But not here, said the appellate court: The Michigan Rules of Evidence (like rules in many other jurisdictions) have an exception to the hearsay rule for statements that

hav[e] equivalent circumstantial guarantees of trustworthiness [to those justifying some of the other hearsay exceptions], if the court determines that (A) the statement is offered as evidence of a material fact, (B) the statement is more probative on the point for which it is offered than any other evidence that the proponent can procure through reasonable efforts, and (C) the general purposes of these rules and the interests of justice will best be served by admission of the statement into evidence.

And these factors, the appellate court said, justifying admitting the reports. In particular, the trial court erred in excluding the reports on the grounds “that the best evidence about the safety and necessity of childhood vaccinations would have come from the children’s pediatrician.” The appellate court replied:

The pediatrician’s live testimony would be nonhearsay derived from firsthand knowledge. However, as noted by Mr. Kagen, the children’s pediatrician is a general practitioner and likely does not possess detailed personal knowledge on the safety, effectiveness, and potential risks of immunizations. The four reports proffered by Mr. Kagen were prepared by experts in the field of child immunizations and were based on scientific study. The fact that the reports were otherwise hearsay does not render them less worthy of belief. And, as noted by Mr. Kagen, it would impose an unreasonable burden to expect him to present the testimony of the government agents who compiled or prepared the reports.

Moreover, the evidence was reliable…. All four reports are official (formal) statements by government agencies. The presentation of this information in a public forum and as part of the authors’ official duties suggests “that the declarant would have been likely to consider the accuracy of the statement when making it.” … “The principal basis for the presumption of trustworthiness of public records is the assumption that public officials will properly perform their duties with accuracy and fidelity. Officials have the duty to make accurate statements, and this special duty will usually suffice as a motive to incite the officer to its fulfillment.”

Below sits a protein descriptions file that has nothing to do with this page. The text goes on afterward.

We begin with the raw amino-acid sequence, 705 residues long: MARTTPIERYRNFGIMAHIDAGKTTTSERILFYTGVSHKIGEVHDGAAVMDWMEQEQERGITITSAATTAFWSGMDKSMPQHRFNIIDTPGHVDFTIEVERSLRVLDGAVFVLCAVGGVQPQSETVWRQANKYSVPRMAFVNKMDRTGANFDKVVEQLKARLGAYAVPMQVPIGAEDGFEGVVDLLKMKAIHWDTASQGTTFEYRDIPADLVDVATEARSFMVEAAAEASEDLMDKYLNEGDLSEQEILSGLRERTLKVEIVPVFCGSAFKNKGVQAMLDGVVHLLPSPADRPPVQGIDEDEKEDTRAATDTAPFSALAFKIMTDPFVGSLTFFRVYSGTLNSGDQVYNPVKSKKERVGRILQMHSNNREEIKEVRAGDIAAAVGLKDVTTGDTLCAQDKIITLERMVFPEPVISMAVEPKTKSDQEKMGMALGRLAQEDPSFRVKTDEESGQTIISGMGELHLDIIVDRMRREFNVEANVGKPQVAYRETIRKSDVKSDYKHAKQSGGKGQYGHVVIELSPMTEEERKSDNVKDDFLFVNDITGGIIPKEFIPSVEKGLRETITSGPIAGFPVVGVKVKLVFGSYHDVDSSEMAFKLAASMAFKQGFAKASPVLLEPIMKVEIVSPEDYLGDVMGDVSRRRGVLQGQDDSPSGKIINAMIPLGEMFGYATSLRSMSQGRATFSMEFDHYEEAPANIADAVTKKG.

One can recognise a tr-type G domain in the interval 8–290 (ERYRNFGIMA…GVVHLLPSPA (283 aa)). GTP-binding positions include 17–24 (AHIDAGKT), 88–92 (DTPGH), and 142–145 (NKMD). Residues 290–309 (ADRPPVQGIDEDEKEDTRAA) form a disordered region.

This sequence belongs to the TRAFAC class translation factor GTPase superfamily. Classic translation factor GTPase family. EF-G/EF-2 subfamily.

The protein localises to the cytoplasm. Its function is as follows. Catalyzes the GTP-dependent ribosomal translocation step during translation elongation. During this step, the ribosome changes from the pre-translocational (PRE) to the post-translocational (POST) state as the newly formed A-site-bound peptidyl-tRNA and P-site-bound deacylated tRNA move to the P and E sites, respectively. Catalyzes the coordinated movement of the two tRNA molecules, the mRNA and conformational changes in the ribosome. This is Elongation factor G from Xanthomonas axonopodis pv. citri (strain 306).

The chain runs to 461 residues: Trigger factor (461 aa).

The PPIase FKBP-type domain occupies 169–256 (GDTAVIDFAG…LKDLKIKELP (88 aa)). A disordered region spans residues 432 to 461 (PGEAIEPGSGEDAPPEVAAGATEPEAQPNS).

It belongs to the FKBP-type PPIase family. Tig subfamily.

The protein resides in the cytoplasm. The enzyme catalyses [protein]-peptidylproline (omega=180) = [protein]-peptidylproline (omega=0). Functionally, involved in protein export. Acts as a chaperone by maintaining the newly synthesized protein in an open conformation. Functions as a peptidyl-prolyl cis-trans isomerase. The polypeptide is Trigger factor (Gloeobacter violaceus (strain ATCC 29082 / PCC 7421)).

The proffered materials are also highly relevant to a material point, as acknowledged by the circuit court. The focus of the hearing was the parties’ disagreement on childhood vaccinations. Mr. Kagen believed such vaccinations to be safe, necessary and in the children’s best interests while Mrs. Kagen thought they are poisonous, unnecessary and contrary to the children’s best interests. The opinions of these particular government agencies would certainly assist the fact finder in resolving whether the best interests of the children would be served by vaccination against disease.

And, finally, “the interests of justice” would be served by relying on the reports, rather than requiring parties to hire experts who could be cross-examined:

This is a custody matter; it would be cost prohibitive to require Mr. Kagen to present high-paid experts to testify regarding the benefits and safety of vaccinations. It does not unduly burden Mrs. Kagen’s ability to present her side of the dispute; there are a plethora of studies regarding vaccination ingredients and side effects that she could present as well, assuming that the studies likewise meet the requirements of MRE 803(24).

The appellate court rejected, however, Mr. Kagen’s argument that the trial court should have “take[n] judicial notice that vaccinations save millions of lives worldwide and have been deemed safe” — i.e., accepted this as uncontroversially true, even without requiring the introduction of evidence, the way a trial court could take judicial notice that Oct. 31, 2014 was a Friday:

Pursuant to MRE 201(b), for a trial court to take judicial notice of a fact, it “must be one not subject to reasonable dispute in that it is either (1) generally known within the territorial jurisdiction of the trial court or (2) capable of accurate and ready determination by resort to sources whose accuracy cannot reasonably be questioned.”

As Mr. Kagen’s own evidence supports, there is an ongoing international debate regarding the risks and benefits of childhood vaccinations. This simply is not the type of fact over which a court may take judicial notice.

Finally, as to the supposed we-won’t-vaccinate agreement between the Kagens, the appellate court responded thus:

The circuit court’s decision to bind Mr. Kagen to his prior agreement is part and parcel of its failure to adequately consider the best interests of the children. Whether the parties had previously agreed on a course of preventive medical treatment for their children is certainly relevant. However, Mr. Kagen’s reasons for changing his mind are equally important as they pertain to the children’s welfare. On remand, the circuit court should consider these factors as relevant to the best-interest analysis.

Generally seems like a very sound analysis.